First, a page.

Here’s the best weekend reading/listening/viewing list going around: the 2013 Walkley Award finalists.

The media’s jaundice over awards is well-placed. But we can put our bitterness aside at not getting a nom (robbed!) to acknowledge some bloody outstanding work. It’s been a stellar year.

Like the forensic reporting of Gerard Ryle’s International Consortium of Investigative Journalists and its offshore trusts database; Patrick Carlyon’s powerful Herald Sun yarn on the aftershocks of war; Kathy Marks’ elegant Griffith Review essay on Tasmania’s indigenous history; Sarah Dingle’s heartbreaking Background Briefing documentary on child sex abuse; ABC Beijing correspondent Stephen McDonell’s compelling work out of China; a litany of scoops from crack Age pair Nick McKenzie and Richard Baker; Kate McClymont’s relentless digging into NSW Labor; Caroline Wilson’s vindicated pursuit of the Essendon drugs scandal; the probing interview technique of Ten’s John Hill in bringing down a Liberal dud; the multimedia storytelling of The Guardian; and stunning images from our best photographers and camera operators.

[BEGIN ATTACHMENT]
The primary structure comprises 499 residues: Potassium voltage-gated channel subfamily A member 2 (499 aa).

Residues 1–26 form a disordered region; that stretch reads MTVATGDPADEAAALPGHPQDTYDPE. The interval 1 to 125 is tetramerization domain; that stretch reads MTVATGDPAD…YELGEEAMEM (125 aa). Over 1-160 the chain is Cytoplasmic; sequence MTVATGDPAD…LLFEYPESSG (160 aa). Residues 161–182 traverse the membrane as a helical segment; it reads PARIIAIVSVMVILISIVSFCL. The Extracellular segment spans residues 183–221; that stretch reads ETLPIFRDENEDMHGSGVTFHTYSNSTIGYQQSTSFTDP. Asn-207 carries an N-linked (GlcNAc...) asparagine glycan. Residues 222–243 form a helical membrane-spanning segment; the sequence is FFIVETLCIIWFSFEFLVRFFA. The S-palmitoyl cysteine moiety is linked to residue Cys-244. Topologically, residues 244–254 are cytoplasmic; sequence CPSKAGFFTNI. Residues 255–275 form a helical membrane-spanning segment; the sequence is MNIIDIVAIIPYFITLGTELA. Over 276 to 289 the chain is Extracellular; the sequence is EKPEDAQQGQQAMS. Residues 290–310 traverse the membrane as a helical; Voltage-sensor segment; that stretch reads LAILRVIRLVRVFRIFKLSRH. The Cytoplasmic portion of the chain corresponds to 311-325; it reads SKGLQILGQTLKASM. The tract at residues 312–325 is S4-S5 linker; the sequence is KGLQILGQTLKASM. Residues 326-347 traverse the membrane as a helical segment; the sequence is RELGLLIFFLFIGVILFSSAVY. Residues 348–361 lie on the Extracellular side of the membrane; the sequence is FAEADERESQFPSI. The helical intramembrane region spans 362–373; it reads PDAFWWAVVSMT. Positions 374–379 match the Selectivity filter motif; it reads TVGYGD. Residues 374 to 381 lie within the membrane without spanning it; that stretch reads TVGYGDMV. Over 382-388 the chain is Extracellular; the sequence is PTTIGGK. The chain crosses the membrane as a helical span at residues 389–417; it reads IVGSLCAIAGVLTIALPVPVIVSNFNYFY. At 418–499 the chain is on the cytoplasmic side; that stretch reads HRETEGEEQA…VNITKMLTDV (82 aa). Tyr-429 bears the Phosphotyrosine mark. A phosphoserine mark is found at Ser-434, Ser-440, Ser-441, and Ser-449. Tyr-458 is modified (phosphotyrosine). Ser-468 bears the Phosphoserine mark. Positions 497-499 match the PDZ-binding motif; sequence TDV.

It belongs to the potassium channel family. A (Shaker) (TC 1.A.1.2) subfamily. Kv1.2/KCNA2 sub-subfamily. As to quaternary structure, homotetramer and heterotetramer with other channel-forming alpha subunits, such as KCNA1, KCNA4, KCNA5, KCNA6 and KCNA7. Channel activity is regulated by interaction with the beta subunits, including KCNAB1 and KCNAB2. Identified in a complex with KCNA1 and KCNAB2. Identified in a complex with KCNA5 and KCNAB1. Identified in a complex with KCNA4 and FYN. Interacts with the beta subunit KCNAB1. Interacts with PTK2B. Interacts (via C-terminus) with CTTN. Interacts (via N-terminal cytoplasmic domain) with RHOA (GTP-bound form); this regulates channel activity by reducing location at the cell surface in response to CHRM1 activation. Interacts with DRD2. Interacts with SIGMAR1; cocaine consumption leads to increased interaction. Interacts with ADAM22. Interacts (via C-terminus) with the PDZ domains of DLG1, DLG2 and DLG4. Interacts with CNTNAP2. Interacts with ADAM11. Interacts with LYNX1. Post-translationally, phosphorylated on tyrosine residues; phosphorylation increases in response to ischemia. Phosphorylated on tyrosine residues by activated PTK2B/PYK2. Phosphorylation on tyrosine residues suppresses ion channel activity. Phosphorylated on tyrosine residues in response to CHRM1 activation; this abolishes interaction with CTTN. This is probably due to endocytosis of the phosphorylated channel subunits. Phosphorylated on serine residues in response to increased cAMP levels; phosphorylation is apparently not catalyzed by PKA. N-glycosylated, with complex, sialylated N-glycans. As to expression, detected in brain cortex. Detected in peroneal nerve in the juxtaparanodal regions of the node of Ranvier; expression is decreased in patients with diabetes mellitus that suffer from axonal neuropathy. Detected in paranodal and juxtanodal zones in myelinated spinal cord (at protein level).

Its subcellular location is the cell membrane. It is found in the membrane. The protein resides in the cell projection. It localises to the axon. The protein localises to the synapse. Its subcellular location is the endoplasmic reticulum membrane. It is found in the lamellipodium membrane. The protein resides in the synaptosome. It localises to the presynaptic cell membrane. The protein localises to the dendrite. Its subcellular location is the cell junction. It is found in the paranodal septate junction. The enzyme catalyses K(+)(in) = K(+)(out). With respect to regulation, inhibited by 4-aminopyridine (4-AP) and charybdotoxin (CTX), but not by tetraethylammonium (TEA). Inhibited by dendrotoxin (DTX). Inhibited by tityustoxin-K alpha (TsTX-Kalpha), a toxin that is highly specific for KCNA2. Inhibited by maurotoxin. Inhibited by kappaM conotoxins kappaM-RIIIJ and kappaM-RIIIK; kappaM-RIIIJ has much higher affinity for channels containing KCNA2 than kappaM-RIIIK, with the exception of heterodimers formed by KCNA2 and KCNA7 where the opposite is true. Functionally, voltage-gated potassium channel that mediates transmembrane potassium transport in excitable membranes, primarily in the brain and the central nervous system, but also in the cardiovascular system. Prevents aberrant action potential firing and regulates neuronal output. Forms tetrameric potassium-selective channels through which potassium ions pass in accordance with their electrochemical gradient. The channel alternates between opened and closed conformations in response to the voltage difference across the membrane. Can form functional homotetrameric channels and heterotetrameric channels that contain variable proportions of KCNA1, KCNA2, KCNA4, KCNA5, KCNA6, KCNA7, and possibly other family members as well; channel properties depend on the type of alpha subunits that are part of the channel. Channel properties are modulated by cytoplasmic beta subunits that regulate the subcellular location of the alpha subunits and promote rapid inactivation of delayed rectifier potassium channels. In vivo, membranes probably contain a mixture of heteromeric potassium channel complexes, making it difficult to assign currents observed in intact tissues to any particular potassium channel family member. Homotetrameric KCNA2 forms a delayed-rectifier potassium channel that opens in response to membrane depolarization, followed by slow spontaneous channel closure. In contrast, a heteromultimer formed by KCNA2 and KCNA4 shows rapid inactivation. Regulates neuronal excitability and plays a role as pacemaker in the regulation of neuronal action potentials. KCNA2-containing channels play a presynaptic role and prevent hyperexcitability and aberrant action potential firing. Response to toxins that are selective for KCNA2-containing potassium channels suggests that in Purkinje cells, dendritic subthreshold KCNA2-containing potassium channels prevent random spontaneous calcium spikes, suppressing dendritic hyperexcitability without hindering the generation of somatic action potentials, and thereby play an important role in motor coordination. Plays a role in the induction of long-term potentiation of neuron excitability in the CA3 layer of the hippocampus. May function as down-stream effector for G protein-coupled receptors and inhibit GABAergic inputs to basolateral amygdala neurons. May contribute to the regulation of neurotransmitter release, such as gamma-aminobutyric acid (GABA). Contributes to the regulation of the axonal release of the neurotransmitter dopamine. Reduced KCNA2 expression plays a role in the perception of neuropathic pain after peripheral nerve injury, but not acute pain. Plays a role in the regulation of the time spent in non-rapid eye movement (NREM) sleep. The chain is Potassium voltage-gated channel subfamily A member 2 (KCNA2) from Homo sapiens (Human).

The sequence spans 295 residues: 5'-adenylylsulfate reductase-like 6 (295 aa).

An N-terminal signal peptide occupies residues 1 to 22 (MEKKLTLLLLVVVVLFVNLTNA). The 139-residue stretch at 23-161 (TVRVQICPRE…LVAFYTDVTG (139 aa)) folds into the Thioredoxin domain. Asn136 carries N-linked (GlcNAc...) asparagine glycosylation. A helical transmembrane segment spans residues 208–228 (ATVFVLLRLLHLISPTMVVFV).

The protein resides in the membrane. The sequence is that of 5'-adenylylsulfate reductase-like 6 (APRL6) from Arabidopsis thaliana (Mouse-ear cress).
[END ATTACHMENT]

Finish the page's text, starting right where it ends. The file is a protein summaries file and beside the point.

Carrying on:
And all that in a year that delivered two monumental scoops that shook Australia and even foreign diplomacy: Foreign Correspondent‘s Prisoner X revelations and the extraordinary work of Newcastle Herald reporter Joanne McCarthy that led to a royal commission into institutional child abuse.

Newsrooms are sacking more journalists than they’re hiring. But the ones that remain continue doing important, inspiring work.

And at least the Walkleys aren’t the News Awards.